Celebrate National Poetry Month — here is “Fletcher McGee,” from Edgar Lee Masters’ “Spoon River Anthology.”
Below it are two photos of Mary Washington College’s outdoor amphitheater. (Alum Janet Walbroehl Winston took the photos; Russell Morgan is pictured.) Many, many moons ago, I was cast in an outdoor production of “Spoon River” as a Freshman. “Fletcher McGee” was one of the roles I portrayed. I was not Laurence Olivier. After our first performance, one classmate advised me, “Stop overacting.” You kinda don’t get much more candid than that, or concise.
Oh, well. I still had fun. I have wonderful memories of early Autumn evenings, eating cafeteria cheeseburgers and fish sandwiches, wearing vintage costumes and rehearsing lines with the other 19-year-old kids. And that amphitheater was a beautiful place among those tall, overarching Fall trees, even if it was in a state of disrepair even then.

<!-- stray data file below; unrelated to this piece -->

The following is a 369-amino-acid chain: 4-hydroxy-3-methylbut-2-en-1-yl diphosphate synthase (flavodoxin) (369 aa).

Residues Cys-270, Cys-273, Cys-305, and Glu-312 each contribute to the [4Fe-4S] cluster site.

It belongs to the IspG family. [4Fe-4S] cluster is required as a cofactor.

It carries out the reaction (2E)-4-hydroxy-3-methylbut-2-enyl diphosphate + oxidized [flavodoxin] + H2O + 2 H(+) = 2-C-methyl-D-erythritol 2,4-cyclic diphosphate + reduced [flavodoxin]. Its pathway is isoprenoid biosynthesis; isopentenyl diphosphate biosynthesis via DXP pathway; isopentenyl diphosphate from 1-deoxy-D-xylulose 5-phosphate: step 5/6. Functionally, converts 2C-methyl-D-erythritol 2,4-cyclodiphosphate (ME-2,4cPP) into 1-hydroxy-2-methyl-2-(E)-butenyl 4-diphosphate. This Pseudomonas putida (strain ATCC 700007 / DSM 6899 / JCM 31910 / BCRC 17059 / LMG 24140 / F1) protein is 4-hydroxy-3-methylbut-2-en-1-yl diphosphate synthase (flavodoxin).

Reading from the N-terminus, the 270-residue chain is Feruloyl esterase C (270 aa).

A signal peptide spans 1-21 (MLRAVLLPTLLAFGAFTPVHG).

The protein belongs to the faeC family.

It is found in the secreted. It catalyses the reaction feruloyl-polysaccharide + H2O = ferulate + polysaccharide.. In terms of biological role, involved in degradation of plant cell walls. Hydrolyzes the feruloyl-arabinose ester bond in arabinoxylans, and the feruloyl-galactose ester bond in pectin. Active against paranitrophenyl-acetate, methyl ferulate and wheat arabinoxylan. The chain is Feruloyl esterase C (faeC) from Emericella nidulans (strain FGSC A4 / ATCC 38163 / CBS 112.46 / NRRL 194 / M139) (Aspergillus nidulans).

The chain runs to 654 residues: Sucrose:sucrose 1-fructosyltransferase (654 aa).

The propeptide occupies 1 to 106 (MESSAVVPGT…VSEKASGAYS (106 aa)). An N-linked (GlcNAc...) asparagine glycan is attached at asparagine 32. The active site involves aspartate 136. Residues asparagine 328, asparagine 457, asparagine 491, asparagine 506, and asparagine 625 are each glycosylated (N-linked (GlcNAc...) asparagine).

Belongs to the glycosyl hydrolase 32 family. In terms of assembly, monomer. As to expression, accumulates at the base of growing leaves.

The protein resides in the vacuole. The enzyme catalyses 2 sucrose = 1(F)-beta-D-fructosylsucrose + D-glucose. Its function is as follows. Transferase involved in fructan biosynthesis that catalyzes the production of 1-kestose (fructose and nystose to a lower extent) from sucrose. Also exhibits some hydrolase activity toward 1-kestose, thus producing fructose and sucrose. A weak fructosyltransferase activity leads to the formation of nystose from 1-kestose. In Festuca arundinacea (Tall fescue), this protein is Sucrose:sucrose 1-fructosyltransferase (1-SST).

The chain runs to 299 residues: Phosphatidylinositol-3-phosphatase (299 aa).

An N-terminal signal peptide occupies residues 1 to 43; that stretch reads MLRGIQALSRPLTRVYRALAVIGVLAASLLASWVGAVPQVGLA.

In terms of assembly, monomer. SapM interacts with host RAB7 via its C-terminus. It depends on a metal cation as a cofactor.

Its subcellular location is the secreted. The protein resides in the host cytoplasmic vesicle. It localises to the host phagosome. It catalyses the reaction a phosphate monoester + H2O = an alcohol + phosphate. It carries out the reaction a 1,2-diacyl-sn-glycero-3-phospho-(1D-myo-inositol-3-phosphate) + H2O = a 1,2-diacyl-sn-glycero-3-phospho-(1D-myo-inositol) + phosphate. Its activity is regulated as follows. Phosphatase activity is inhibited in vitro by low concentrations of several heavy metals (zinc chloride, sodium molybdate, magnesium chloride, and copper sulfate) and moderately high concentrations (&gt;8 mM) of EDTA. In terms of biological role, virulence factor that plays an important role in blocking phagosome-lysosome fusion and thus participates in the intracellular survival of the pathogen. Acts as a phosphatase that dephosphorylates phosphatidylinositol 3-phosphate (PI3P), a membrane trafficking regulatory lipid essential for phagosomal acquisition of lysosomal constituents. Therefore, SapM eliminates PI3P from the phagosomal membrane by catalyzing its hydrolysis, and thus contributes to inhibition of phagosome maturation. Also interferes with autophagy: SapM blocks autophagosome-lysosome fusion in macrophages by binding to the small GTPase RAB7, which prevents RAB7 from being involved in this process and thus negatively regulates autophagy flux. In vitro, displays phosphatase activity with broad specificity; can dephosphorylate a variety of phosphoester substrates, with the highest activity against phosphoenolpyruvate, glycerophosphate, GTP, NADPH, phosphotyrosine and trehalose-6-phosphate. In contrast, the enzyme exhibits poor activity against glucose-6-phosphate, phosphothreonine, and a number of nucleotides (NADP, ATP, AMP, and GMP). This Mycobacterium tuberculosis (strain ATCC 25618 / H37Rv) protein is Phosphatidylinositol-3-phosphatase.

After I die, if I wind up speaking like the ghosts in Masters’ “Spoon River,” maybe that’ll be the place I will choose to haunt.
She took my strength by minutes,
She took my life by hours,
She drained me like a fevered moon
That saps the spinning world.
The days went by like shadows,
The minutes wheeled like stars.
She took the pity from my heart,
And made it into smiles.
She was a hunk of sculptor's clay,
My secret thoughts were fingers:
They flew behind her pensive brow
And lined it deep with pain.
They set the lips, and sagged the cheeks,
And drooped the eye with sorrow.
My soul had entered in the clay,
Fighting like seven devils.
It was not mine, it was not hers;
She held it, but its struggles
Modeled a face she hated,
And a face I feared to see.
I beat the windows, shook the bolts.
I hid me in a corner
And then she died and haunted me,
And hunted me for life.